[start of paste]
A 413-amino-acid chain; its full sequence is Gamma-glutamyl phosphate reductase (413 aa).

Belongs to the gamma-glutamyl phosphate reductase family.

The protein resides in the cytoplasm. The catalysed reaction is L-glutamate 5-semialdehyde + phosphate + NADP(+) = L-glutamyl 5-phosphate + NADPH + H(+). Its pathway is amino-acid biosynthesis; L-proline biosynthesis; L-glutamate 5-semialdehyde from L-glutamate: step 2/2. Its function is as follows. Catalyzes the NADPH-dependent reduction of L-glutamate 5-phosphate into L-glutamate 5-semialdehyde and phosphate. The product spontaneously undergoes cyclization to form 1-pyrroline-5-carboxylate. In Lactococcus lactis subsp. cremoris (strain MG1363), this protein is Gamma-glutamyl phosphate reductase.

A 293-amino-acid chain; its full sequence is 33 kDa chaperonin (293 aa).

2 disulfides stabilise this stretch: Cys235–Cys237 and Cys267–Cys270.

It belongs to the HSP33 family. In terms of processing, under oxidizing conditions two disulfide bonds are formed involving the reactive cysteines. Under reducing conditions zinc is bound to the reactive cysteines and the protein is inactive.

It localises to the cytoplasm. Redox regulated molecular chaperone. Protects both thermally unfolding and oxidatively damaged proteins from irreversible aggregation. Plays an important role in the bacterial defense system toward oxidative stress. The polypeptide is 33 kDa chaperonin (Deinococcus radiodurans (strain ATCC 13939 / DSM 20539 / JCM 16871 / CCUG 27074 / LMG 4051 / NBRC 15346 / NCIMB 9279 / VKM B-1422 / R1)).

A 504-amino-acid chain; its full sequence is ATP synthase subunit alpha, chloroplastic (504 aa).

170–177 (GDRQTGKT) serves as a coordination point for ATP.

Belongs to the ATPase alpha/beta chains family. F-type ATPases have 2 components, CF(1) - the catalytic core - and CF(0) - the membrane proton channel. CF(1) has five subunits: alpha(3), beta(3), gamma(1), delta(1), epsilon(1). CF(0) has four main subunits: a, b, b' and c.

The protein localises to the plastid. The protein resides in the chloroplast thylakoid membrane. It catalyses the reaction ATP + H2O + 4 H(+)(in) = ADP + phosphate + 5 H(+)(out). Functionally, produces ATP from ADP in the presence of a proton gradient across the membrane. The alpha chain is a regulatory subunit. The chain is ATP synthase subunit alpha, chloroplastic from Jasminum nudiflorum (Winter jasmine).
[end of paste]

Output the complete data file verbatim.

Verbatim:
A 413-amino-acid chain; its full sequence is Gamma-glutamyl phosphate reductase (413 aa).

Belongs to the gamma-glutamyl phosphate reductase family.

The protein resides in the cytoplasm. The catalysed reaction is L-glutamate 5-semialdehyde + phosphate + NADP(+) = L-glutamyl 5-phosphate + NADPH + H(+). Its pathway is amino-acid biosynthesis; L-proline biosynthesis; L-glutamate 5-semialdehyde from L-glutamate: step 2/2. Its function is as follows. Catalyzes the NADPH-dependent reduction of L-glutamate 5-phosphate into L-glutamate 5-semialdehyde and phosphate. The product spontaneously undergoes cyclization to form 1-pyrroline-5-carboxylate. In Lactococcus lactis subsp. cremoris (strain MG1363), this protein is Gamma-glutamyl phosphate reductase.

A 293-amino-acid chain; its full sequence is 33 kDa chaperonin (293 aa).

2 disulfides stabilise this stretch: Cys235–Cys237 and Cys267–Cys270.

It belongs to the HSP33 family. In terms of processing, under oxidizing conditions two disulfide bonds are formed involving the reactive cysteines. Under reducing conditions zinc is bound to the reactive cysteines and the protein is inactive.

It localises to the cytoplasm. Redox regulated molecular chaperone. Protects both thermally unfolding and oxidatively damaged proteins from irreversible aggregation. Plays an important role in the bacterial defense system toward oxidative stress. The polypeptide is 33 kDa chaperonin (Deinococcus radiodurans (strain ATCC 13939 / DSM 20539 / JCM 16871 / CCUG 27074 / LMG 4051 / NBRC 15346 / NCIMB 9279 / VKM B-1422 / R1)).

A 504-amino-acid chain; its full sequence is ATP synthase subunit alpha, chloroplastic (504 aa).

170–177 (GDRQTGKT) serves as a coordination point for ATP.

Belongs to the ATPase alpha/beta chains family. F-type ATPases have 2 components, CF(1) - the catalytic core - and CF(0) - the membrane proton channel. CF(1) has five subunits: alpha(3), beta(3), gamma(1), delta(1), epsilon(1). CF(0) has four main subunits: a, b, b' and c.

The protein localises to the plastid. The protein resides in the chloroplast thylakoid membrane. It catalyses the reaction ATP + H2O + 4 H(+)(in) = ADP + phosphate + 5 H(+)(out). Functionally, produces ATP from ADP in the presence of a proton gradient across the membrane. The alpha chain is a regulatory subunit. The chain is ATP synthase subunit alpha, chloroplastic from Jasminum nudiflorum (Winter jasmine).